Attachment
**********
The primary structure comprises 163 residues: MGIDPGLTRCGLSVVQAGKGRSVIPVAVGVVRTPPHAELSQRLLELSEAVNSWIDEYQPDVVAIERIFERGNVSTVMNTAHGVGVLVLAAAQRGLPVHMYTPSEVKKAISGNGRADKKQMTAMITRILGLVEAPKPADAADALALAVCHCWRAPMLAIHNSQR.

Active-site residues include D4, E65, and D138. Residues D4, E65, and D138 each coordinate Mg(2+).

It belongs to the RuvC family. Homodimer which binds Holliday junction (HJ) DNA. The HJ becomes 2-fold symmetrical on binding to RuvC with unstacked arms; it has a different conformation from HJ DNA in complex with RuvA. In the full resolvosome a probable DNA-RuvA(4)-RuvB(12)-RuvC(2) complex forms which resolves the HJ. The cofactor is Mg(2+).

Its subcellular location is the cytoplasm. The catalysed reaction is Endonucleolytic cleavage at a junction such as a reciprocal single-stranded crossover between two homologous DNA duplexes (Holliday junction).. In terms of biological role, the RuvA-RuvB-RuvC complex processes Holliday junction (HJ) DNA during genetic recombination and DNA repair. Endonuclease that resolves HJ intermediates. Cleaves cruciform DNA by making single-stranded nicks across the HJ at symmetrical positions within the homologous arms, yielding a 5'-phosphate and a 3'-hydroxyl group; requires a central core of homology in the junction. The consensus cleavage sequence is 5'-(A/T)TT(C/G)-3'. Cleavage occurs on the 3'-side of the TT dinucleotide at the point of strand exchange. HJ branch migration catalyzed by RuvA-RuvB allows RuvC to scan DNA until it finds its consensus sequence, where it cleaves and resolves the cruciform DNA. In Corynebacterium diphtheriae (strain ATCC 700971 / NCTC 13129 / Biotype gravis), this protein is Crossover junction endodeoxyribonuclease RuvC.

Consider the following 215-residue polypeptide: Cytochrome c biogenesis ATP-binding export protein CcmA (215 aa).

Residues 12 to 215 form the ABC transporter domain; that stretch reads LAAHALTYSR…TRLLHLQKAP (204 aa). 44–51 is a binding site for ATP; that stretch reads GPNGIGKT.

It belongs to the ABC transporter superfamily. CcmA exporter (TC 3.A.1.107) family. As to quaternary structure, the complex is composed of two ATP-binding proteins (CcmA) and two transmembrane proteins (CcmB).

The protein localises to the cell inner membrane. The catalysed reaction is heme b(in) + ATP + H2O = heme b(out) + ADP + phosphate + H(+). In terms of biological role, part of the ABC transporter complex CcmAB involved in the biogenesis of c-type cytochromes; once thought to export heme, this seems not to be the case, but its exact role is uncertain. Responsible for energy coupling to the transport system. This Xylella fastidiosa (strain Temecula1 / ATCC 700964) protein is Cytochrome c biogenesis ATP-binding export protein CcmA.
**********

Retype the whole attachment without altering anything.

The primary structure comprises 163 residues: MGIDPGLTRCGLSVVQAGKGRSVIPVAVGVVRTPPHAELSQRLLELSEAVNSWIDEYQPDVVAIERIFERGNVSTVMNTAHGVGVLVLAAAQRGLPVHMYTPSEVKKAISGNGRADKKQMTAMITRILGLVEAPKPADAADALALAVCHCWRAPMLAIHNSQR.

Active-site residues include D4, E65, and D138. Residues D4, E65, and D138 each coordinate Mg(2+).

It belongs to the RuvC family. Homodimer which binds Holliday junction (HJ) DNA. The HJ becomes 2-fold symmetrical on binding to RuvC with unstacked arms; it has a different conformation from HJ DNA in complex with RuvA. In the full resolvosome a probable DNA-RuvA(4)-RuvB(12)-RuvC(2) complex forms which resolves the HJ. The cofactor is Mg(2+).

Its subcellular location is the cytoplasm. The catalysed reaction is Endonucleolytic cleavage at a junction such as a reciprocal single-stranded crossover between two homologous DNA duplexes (Holliday junction).. In terms of biological role, the RuvA-RuvB-RuvC complex processes Holliday junction (HJ) DNA during genetic recombination and DNA repair. Endonuclease that resolves HJ intermediates. Cleaves cruciform DNA by making single-stranded nicks across the HJ at symmetrical positions within the homologous arms, yielding a 5'-phosphate and a 3'-hydroxyl group; requires a central core of homology in the junction. The consensus cleavage sequence is 5'-(A/T)TT(C/G)-3'. Cleavage occurs on the 3'-side of the TT dinucleotide at the point of strand exchange. HJ branch migration catalyzed by RuvA-RuvB allows RuvC to scan DNA until it finds its consensus sequence, where it cleaves and resolves the cruciform DNA. In Corynebacterium diphtheriae (strain ATCC 700971 / NCTC 13129 / Biotype gravis), this protein is Crossover junction endodeoxyribonuclease RuvC.

Consider the following 215-residue polypeptide: Cytochrome c biogenesis ATP-binding export protein CcmA (215 aa).

Residues 12 to 215 form the ABC transporter domain; that stretch reads LAAHALTYSR…TRLLHLQKAP (204 aa). 44–51 is a binding site for ATP; that stretch reads GPNGIGKT.

It belongs to the ABC transporter superfamily. CcmA exporter (TC 3.A.1.107) family. As to quaternary structure, the complex is composed of two ATP-binding proteins (CcmA) and two transmembrane proteins (CcmB).

The protein localises to the cell inner membrane. The catalysed reaction is heme b(in) + ATP + H2O = heme b(out) + ADP + phosphate + H(+). In terms of biological role, part of the ABC transporter complex CcmAB involved in the biogenesis of c-type cytochromes; once thought to export heme, this seems not to be the case, but its exact role is uncertain. Responsible for energy coupling to the transport system. This Xylella fastidiosa (strain Temecula1 / ATCC 700964) protein is Cytochrome c biogenesis ATP-binding export protein CcmA.